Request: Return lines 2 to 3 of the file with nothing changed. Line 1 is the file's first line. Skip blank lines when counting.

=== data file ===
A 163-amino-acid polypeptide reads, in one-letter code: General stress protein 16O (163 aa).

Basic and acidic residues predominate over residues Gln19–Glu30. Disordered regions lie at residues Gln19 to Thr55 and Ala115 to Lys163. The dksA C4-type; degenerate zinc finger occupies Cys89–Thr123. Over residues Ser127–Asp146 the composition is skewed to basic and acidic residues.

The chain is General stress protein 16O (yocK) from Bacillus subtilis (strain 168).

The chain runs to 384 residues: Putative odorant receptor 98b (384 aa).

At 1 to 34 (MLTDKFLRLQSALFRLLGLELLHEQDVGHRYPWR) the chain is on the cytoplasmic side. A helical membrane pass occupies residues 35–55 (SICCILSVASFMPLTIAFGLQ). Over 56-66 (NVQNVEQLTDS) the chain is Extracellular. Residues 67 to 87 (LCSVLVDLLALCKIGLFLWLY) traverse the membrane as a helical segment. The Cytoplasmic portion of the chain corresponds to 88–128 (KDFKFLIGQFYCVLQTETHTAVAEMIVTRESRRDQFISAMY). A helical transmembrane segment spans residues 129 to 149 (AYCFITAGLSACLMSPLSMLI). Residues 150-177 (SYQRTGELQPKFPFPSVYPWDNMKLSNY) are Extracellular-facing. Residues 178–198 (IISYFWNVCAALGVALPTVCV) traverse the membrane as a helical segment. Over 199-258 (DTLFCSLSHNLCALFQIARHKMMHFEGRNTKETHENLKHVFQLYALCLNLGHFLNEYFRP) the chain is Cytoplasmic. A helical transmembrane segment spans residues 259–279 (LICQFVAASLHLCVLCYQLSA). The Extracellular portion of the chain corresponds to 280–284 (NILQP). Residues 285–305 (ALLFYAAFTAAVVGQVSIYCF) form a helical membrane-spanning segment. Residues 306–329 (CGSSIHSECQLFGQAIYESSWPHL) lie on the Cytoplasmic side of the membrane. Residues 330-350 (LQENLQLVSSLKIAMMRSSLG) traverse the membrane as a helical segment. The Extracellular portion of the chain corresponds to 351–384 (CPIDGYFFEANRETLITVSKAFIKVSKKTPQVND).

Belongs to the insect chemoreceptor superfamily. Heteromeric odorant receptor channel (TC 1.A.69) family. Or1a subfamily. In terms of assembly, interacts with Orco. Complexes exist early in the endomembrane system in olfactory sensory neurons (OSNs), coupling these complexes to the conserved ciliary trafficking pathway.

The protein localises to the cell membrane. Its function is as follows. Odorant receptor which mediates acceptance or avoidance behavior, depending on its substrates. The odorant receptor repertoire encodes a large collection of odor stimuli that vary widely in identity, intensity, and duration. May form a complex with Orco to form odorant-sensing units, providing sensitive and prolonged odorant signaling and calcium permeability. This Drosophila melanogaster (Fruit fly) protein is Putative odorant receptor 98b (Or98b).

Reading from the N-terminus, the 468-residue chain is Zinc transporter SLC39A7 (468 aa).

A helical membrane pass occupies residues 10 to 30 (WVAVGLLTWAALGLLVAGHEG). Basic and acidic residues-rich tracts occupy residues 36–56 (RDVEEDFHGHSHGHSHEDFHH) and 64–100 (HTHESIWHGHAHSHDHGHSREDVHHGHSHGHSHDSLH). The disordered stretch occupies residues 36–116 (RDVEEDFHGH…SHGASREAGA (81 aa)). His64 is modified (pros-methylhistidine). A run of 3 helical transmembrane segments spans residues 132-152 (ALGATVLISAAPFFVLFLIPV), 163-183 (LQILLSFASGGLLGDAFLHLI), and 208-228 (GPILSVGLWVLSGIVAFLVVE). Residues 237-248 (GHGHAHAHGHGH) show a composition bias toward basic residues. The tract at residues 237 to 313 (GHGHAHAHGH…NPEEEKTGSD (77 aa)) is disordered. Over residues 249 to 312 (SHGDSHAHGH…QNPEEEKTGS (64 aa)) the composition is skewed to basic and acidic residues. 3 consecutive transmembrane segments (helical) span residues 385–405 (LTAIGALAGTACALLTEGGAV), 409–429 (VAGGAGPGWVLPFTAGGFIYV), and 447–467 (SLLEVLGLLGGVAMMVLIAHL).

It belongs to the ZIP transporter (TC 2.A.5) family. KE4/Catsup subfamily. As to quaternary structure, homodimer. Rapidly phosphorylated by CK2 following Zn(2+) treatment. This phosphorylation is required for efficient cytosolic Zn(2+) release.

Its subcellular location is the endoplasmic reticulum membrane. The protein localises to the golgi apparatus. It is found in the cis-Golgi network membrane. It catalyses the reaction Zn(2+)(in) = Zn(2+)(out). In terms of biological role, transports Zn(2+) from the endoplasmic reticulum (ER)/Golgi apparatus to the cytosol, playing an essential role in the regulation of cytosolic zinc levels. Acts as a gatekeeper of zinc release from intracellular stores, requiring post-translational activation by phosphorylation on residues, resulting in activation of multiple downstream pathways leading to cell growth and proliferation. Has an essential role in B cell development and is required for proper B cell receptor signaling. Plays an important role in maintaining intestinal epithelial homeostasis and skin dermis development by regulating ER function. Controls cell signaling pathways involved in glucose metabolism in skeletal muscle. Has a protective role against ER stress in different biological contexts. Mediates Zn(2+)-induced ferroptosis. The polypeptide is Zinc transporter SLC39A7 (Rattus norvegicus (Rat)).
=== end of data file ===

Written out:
Basic and acidic residues predominate over residues Gln19–Glu30. Disordered regions lie at residues Gln19 to Thr55 and Ala115 to Lys163. The dksA C4-type; degenerate zinc finger occupies Cys89–Thr123. Over residues Ser127–Asp146 the composition is skewed to basic and acidic residues.

The chain is General stress protein 16O (yocK) from Bacillus subtilis (strain 168).